Why Oslo really failed

Acts of violence created an impossible situation for the political leaders implement peace.

oslo accords 88 (photo credit: )
oslo accords 88
(photo credit: )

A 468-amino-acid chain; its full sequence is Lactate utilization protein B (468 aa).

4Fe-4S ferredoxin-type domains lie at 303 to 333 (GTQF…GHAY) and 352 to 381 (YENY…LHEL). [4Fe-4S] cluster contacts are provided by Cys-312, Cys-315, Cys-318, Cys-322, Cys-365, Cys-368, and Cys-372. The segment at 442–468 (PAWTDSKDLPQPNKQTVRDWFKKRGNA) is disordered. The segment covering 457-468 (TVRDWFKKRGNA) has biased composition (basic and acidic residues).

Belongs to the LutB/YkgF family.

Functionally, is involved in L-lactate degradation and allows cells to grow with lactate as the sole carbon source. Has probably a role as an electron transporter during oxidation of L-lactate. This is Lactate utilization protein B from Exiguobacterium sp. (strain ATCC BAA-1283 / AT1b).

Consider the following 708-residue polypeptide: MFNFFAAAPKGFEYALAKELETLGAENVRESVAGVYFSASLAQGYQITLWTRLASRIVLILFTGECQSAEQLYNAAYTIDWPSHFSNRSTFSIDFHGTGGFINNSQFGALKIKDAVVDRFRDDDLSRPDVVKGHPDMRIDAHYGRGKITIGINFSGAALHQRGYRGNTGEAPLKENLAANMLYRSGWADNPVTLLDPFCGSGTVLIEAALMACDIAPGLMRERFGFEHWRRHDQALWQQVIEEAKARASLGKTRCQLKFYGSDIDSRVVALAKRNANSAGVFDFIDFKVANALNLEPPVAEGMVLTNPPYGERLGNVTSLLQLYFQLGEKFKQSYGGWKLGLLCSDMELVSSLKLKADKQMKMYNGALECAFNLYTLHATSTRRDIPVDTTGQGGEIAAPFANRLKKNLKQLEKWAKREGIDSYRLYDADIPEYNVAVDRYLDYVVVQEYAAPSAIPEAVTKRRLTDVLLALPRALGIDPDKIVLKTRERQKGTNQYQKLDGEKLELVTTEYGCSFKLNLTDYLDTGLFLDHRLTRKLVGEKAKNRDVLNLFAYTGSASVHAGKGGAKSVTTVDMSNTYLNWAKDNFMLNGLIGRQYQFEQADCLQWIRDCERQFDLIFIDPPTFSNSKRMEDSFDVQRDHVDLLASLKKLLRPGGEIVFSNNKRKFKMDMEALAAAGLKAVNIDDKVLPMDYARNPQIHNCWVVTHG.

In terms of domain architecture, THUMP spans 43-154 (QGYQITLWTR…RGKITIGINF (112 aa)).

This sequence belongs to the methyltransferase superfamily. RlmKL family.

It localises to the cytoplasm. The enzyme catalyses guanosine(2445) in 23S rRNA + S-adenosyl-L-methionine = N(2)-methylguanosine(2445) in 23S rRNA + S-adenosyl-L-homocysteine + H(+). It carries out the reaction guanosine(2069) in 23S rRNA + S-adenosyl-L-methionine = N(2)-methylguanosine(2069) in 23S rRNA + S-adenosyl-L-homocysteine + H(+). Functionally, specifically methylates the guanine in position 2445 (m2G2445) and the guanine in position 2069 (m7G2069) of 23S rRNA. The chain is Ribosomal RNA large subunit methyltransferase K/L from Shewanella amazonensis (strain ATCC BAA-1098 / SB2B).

With the renewal of the peace process it is worthwhile to look at some of the lessons that should have been learned from the failure of the process thus far. This article is the first of three that will provide some insights into some of those lessons. Lesson Learned: In protracted conflicts it is not sufficient to only detail the beginning of the process; it is important, and perhaps essential to reach agreement on at least the principles of longer-term final or permanent status issues. The Israeli-Palestinian Declaration of Principles (DOP) signed on September 13, 1993 provided a framework for mutual recognition between the State of Israel and the Palestine Liberation Organization (PLO). This agreement, it was hoped, would provide the sides with the framework and the mechanism to begin a process of normalization, mutual recognition, mutual confidence building, and to lead to future negotiations. The DOP also listed the main issues in conflict that must be resolved for the permanent status between the two sides. The DOP dealt with procedural issues for the short term focusing on temporary status issues, leaving the core issues of the conflict for later stages. The two sides adopted the Kissengerian notion of "constructive ambiguity" in order to "sell" the agreements to their own constituencies. In doing so, each side was also allowed to interpret what they perceived to be unwritten agreements regarding the final or permanent status that will emerge at the end of the process. The main issues of the conflict: borders, Palestinian sovereignty or statehood, Jerusalem, Israeli settlements, refugees, etc. were not included at all in the initial negotiations. They were left out of the agreement to be dealt with at a later stage. These issues are the heart of the conflict. By not reaching at least a declaration of principles on these issues at the beginning of the process, each side was free to develop among their own constituencies disparate understandings of what the final outcome would be. Rather than coming closer together on most of the core issues, the gaps in understandings grew throughout the years when no negotiations took place regarding the final status. LESSON LEARNED: Dates are holy. The DOP set up a timeline for implementation. The basic timeline determined that there would an interim period of five years and that negotiations on permanent status "will commence as soon as possible, but not later than the beginning of the third year of the interim period." The DOP also set forth a schedule for Palestinian elections and Israeli redeployments or withdrawals from Palestinian territories. The second Oslo agreement set up a more rigid schedule for further implementation of Israeli withdrawals. In early 1995, prime minister Yitzhak Rabin, following a series of terrorist attacks, assured the Israeli Knesset that there are "no holy dates" and that further Israeli redeployments would not be implemented according to the schedule set forth in the agreements. From that time on, throughout the peace process implementation of agreements were not kept according to what had been the agreed upon dates. A process of mutual breaching of the agreements began as each side came to understand that if the other side did not comply with the signed agreement, then they too are not bound to what they signed. The entire process was predicated on the implementation of the agreements on a time frame that demanded that each side fulfill its part of the deal on time. A unilateral Israeli decision to breach the agreement on the time table of implementation led the Palestinians to breach other elements of the agreement. The Israeli decision was based on the belief that the Palestinians were not undertaking a sincere battle against terrorism. The Palestinians argued that their best weapon against terrorism is the progress of the peace process and the Israeli withdrawals from Palestinian territories, and thus a Catch 22 cycle of breaches following breaches ensued and progressed until the final breakdown in the end of 2000. Permanent status negotiations did not begin as scheduled. Israeli withdrawals did not take place on schedule, while at the same time violence increased, opposition on both sides gathered support and breaching the agreements became the norm Lesson Learned: Political violence cannot be tolerated. THE OSLO process was marked from the outset with a continuation of Palestinian violence and terrorism. With the signing of the agreement in September 1993 there was a huge drop in the number of attacks, however, they never completely ended. Additionally, during Succot 1994 a Jewish terrorist massacred Muslim prayers in the Ibrahimia Mosque in Hebron. In 1995 we were witness to many acts of fundamentalist Islamic suicide bombers who murdered Israelis indiscriminately. These acts of violence created an impossible situation for the political leaders who stood behind the peace process on both sides. There is no simple known formula for what leaders should do when their citizens fall victim to terrorism aimed at halting a peace process. Ceasing the process would only award those who seek through their terror to achieve precisely that result. It was prime minister Rabin who articulated the policy that the fight against terror would continue as if there were no negotiations and that the negotiations would continue as if there was no terror. Other than agreeing with that basic formula, there are probably at least two additional points that could be raised and may point to some lessons that should be learned. First, it was probably a mistake to call the victims of terror "the casualties of peace." First, this is wrong - they were casualties of continued warfare and not casualties of peace. The notion that these victims of terrorism suffered as a result of a peace process only served to strengthen the opposition to the peace process in both publics. Words are very important and very powerful. Second, at almost no time during the peace process did the two sides work honestly and sincerely together, in partnership, to confront the problem of terrorism and violent opposition to the peace process. Had the two sides worked together against the problem, rather than the two sides working against each other, there is a chance that the results could have been more positive. More often than not, Arafat was blamed by the Israelis for not preventing terrorism emanating from areas that were not even under his security control and responsibility. Without opening the argument of whether or not Arafat was ever really sincere in fighting against terrorism, the likelihood of a real Palestinian effort against its own extremists could have been enhanced through a cooperative approach rather than the antagonistic approach that was employed. The more that Israel blamed the Palestinian Authority, its leaders and its security chiefs for failing to prevent terrorism, the more these same people were presented in their own media as agents of Israel, as they suddenly responded to Israeli demands to "round up" some extremists and imprison them. There is no doubt that the leaders on both sides failed to find a positive and effective way of confronting the spoilers, the extremists and the killers on both sides. This is not a problem that has surfaced only in the Israeli-Palestinian context - it is a problem that has become one of the most significant dangers to peace making around the globe. The writer is co-ceo of the Israel/Palestine Center for Research & Information. This is the first of a three-part series.